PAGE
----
January 11

Covid and Depression

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 To say COVID-19 has brought a disruption to our lives is an understatement. Communities across the country have been trying to facilitate working from home, social distancing, lockdowns while juggling childcare needs and virtual school. It has not been easy for many. We have added stressors to our daily lives that we never anticipated.  

We’ve had to restrict our movements, our interactions with others, and have had to be hyper-vigilant about our movements. After months of practicing social distancing, the isolation has begun to take effect on the psyche of many Americans.  

And many, understandably, are not ok.  

Sometimes nonchalantly referred to as “Covid Depression,” many are feeling its heavy burden. For many who had not previously experienced symptoms of depression (let alone mental illness) it may feel like an isolating and frightening time.  

But what about those who were already suffering from chronic depression? Depression affects millions of people over the world. Many people were treating their symptoms with talk therapy and medication. Most have found that the COVID-19 restrictions have heightened the body’s depression and anxiety.  

The pandemic has triggered a mental health crisis for many 

The constant financial anxieties, isolation from loved ones, and worry about personal health have undoubtedly taken its toll. Persistent worry about making ends meet and not being able to rely on traditional support systems like friends and family, those suffering from depression have found their symptoms magnified and their typical methods of coping, failing.  

When the symptoms are getting worse, it is important to reach out to a mental health professional to help you explore options. Prior to the pandemic, many struggled with treatment resistant depression. The pandemic may have transformed those feelings into an unending pit of despair. Treatment resistant depression has become even more terrifying for them.  

It is critically important to reach out to a mental health professional when you find yourself struggling. If your traditional treatment methods like talk therapy and medications have not worked, it may be time to look for a more innovative option.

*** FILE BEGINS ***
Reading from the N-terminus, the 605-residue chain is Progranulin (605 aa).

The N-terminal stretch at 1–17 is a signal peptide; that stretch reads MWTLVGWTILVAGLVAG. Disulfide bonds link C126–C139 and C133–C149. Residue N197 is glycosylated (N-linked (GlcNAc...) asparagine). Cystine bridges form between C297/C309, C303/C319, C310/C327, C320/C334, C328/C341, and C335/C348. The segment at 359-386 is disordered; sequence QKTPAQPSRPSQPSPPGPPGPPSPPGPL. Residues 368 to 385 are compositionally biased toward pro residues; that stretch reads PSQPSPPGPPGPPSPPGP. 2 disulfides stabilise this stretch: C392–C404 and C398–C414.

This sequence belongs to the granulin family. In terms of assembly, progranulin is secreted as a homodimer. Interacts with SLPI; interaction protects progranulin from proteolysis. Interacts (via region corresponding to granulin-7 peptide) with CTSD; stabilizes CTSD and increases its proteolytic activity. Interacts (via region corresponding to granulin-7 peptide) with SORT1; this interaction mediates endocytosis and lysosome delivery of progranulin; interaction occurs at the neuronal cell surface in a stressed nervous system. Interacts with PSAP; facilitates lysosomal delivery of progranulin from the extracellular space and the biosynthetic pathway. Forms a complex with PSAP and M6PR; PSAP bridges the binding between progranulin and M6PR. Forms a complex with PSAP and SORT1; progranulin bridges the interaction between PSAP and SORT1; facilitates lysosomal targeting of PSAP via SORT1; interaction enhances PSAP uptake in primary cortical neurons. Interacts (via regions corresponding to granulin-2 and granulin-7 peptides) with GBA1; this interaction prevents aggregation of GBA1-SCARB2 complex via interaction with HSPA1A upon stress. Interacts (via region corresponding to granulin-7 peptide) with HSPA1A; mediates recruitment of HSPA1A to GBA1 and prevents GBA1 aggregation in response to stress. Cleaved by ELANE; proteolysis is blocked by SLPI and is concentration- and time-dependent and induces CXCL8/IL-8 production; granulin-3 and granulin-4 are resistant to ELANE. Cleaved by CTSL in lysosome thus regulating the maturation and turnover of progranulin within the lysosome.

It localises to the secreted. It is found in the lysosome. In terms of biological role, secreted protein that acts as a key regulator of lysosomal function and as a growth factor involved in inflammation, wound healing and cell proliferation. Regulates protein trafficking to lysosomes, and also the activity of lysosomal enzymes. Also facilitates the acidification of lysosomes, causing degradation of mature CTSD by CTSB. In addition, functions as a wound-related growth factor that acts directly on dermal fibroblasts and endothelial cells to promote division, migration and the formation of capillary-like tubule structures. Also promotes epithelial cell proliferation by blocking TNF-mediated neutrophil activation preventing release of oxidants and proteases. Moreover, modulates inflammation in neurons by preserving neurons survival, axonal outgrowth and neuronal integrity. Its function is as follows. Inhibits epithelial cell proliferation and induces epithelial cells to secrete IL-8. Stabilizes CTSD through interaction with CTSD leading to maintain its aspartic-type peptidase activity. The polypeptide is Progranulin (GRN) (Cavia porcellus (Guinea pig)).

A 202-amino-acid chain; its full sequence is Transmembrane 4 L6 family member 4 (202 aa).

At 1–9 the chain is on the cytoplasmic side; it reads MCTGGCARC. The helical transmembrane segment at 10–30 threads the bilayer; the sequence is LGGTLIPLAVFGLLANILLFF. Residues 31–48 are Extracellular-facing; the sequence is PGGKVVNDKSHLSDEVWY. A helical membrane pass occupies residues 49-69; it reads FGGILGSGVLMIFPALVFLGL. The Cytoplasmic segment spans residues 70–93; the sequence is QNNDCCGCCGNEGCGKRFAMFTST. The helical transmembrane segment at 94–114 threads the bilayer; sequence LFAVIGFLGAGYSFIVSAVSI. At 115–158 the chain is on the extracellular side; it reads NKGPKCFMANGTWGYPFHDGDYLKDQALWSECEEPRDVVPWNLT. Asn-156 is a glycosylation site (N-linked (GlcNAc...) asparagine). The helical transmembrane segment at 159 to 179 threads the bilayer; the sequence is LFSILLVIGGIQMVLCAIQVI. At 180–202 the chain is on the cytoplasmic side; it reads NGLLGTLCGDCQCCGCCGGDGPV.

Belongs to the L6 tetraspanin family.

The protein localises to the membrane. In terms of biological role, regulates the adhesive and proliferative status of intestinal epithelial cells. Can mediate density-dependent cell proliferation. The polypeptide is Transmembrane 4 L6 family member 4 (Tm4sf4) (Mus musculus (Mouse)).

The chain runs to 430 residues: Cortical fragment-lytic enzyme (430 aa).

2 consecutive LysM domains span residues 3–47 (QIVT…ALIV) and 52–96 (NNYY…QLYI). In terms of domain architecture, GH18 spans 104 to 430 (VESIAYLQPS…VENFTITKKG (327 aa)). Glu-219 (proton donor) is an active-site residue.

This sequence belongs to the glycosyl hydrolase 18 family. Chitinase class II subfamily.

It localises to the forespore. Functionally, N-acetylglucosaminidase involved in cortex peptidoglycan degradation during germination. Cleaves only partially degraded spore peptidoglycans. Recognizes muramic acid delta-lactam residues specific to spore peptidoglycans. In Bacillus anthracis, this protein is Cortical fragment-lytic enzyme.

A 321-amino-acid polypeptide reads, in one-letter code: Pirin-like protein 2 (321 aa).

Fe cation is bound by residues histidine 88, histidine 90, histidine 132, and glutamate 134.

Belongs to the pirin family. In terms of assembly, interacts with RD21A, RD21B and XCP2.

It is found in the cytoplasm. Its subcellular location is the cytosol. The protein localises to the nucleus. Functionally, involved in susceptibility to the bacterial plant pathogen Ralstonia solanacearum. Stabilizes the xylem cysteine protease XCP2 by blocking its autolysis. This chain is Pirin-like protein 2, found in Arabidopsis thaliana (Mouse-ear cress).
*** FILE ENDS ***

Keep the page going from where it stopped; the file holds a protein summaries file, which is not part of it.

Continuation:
And that option may be transcranial magnetic stimulation, or TMS. TMS targets inactive brain regions (that are directly responsible for mood) with magnetic pulses, stimulating brain cells and improving brain function.  

This allows for the nerves to revive and grow. These pulses allow for mood enhancing signals to be sent through the body, providing relief from stubborn depression. TMS therapy directs a concentrated magnetic field to precise locations of the brain to lift the clouds of depression. It also encourages the brain to create serotonin to improve mood and relieve symptoms. 

Consulting with a psychiatrist about this innovative treatment can help determine if you would be a good candidate. This progressive treatment has provided hope to many looking for relief from their stubborn depression.  

TMS therapy requires several treatments in an office for a period of time. While TMS has demonstrated it can alleviate depression, and unintended benefit (in the age of COVID) is that the patient is provided a change of scenery with visits to the office.  

While we do not know how long the social and emotional ramifications of COVID (and its restrictions) will last, the important thing is not to ignore your symptoms. Your mental health matters.  

Reach out to a mental health professional for an evaluation today. 


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